It is not perhaps indeed from the wise and learned, the Stoics and Pundits of a University, that we should choose judges for the divine simplicity of those babes and sucklings out of whose mouth praise is perfected. At the same time to choose the best men is not generally the way adopted to procure a base judgement. Cauchon might have been subject to this blame had he filled the benches of his court with creatures of his own, nameless priests and dialecticians, knowing nothing but their own poor science of words. He did not do so. There were but two Englishmen in the assembly, neither of them men of any importance or influence although there must have been many English priests in the country and in the train of Winchester. There were not even any special partisans of Burgundy, though some of the assessors were Burgundian by birth. We should have said, had we known no more than this, that every precaution had been taken to give the Maid the fairest trial. But at the same time a trial which is conducted under the name of the Inquisition is always suspect. The mere fact of that terrible name seems to establish a foregone conclusion; few are the prisoners at that bar who have ever escaped. This fact is almost all that can be set against the high character of the individuals who composed the tribunal. At all events it is no argument against the English that they permitted the best men in France to be chosen as Jeanne’s judges. It is the most bewildering and astonishing of historical facts that they were so, and yet came to the conclusion they did, by the means they did, and that without falling under the condemnation, or scorn, or horror of their fellow-men.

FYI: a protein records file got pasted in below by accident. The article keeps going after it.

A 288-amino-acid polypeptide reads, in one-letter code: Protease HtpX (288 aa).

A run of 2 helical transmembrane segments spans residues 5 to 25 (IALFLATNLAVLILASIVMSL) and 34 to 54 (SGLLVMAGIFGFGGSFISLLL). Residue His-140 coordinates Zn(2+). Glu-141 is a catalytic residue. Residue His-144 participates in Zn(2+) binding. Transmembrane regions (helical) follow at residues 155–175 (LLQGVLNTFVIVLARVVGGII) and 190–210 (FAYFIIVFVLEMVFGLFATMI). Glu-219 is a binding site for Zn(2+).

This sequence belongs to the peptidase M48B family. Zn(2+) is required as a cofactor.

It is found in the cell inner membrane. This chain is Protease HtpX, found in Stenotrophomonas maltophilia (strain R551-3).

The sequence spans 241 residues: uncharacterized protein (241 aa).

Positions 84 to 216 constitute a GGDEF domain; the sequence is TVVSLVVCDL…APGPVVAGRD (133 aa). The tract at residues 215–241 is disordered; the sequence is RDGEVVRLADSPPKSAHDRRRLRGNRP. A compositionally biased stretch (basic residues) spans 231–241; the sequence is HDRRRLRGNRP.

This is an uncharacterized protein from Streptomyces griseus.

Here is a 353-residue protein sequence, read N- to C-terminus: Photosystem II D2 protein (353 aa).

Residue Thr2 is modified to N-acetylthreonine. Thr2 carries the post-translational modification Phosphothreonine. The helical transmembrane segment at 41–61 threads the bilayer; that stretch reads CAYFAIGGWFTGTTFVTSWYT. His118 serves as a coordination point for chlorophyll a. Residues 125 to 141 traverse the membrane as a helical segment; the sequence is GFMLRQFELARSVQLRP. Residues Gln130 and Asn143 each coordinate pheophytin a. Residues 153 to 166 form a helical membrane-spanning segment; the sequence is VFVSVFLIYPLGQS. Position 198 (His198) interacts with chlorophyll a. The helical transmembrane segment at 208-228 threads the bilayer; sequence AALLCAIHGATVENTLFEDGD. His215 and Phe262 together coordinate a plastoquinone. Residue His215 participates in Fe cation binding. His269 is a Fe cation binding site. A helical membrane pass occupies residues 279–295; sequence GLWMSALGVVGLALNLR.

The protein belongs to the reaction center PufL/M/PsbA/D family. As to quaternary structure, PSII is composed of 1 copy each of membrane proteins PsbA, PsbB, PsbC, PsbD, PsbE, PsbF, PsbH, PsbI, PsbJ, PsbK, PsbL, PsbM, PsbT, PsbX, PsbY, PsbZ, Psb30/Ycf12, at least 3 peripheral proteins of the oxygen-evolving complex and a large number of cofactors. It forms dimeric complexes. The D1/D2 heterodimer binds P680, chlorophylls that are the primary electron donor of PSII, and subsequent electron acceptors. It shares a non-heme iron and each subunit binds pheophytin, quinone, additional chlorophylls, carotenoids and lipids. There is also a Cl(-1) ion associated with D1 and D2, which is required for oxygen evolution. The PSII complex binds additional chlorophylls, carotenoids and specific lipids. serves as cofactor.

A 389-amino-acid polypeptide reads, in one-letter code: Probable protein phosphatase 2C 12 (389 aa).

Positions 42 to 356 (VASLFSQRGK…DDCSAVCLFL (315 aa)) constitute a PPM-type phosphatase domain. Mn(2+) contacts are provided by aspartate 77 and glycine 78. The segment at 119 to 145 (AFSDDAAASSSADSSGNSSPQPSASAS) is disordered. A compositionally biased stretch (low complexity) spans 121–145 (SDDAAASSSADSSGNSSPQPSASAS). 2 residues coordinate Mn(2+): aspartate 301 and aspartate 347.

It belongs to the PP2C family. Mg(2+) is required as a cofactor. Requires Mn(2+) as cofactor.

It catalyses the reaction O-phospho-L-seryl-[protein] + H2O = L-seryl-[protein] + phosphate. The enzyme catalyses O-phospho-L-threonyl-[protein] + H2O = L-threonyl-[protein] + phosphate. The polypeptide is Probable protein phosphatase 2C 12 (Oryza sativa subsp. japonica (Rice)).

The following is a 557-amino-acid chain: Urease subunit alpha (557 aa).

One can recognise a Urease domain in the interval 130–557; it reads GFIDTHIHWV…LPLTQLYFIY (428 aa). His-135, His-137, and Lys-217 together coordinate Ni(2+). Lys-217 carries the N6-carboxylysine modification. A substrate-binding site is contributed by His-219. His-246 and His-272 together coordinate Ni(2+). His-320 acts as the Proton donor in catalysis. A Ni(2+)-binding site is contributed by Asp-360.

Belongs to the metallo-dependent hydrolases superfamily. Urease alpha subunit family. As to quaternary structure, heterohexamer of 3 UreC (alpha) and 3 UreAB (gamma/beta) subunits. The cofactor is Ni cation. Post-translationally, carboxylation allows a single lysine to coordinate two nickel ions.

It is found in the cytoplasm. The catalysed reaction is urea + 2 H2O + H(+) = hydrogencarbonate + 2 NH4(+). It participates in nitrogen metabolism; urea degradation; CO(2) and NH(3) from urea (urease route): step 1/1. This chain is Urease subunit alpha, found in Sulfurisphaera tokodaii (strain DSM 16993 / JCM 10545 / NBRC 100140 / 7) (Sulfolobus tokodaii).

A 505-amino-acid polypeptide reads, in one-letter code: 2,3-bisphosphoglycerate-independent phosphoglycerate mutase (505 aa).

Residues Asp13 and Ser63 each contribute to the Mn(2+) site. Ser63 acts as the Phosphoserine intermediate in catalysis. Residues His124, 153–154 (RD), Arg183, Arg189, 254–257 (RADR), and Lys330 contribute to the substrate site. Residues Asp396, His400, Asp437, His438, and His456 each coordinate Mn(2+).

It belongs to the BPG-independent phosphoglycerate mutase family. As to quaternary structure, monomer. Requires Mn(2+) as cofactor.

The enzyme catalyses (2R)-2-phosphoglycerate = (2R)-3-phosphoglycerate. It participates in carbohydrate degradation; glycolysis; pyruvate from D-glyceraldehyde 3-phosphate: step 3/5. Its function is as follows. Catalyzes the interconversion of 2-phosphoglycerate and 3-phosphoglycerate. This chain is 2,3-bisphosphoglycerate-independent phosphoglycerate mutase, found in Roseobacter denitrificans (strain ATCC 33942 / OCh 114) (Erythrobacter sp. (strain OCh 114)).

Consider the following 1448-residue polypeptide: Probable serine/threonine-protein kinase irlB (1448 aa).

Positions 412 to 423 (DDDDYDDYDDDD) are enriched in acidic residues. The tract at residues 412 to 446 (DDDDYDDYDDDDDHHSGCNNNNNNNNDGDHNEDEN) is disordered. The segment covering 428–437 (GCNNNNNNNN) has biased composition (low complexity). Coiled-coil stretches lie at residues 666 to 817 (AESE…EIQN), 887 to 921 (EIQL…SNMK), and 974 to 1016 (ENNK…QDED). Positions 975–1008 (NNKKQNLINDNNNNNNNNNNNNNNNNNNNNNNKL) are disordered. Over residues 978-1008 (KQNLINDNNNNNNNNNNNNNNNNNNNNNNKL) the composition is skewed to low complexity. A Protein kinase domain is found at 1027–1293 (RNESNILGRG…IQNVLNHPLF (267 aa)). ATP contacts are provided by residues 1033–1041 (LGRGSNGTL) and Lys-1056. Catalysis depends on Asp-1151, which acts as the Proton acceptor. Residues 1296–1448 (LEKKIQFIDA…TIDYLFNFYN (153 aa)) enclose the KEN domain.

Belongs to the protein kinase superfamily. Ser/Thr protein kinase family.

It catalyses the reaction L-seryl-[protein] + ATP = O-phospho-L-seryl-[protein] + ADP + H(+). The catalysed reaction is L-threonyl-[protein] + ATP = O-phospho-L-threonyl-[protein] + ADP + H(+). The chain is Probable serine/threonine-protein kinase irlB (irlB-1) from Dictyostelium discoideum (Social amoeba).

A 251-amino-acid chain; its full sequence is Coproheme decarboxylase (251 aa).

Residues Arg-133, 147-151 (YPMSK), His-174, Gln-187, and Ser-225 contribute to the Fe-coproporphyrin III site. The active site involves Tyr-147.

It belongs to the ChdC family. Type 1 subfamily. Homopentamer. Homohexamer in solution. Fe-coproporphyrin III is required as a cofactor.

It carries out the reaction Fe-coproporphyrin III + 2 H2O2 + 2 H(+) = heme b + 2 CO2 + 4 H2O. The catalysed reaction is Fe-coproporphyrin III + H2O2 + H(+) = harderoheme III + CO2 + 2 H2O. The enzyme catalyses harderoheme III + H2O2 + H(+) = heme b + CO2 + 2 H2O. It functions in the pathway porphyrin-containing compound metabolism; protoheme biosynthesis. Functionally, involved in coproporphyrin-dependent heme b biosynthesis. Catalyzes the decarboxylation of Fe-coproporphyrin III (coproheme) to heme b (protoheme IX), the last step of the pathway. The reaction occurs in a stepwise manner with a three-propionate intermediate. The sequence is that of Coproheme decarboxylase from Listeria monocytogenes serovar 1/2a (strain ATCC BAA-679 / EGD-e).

This then was the assembly which gathered in Rouen in the beginning of 1431. Quicherat will not venture to affirm even that intimidation was directly employed to effect their decision. He says that the evidence “tends to prove” that this was the case, but honestly allows that, “it is well to remark that the witnesses contradict each other.” “In all that I have said,” he adds, “my intention has been to prove that the judges of the Maid had in no way the appearance of partisans hotly pursuing a political vengeance; but that, on the contrary, their known weight, the consideration which most of them enjoyed, and the nature of the tribunal for which they were assembled, were all calculated to produce generally an expectation full of confidence and respect.”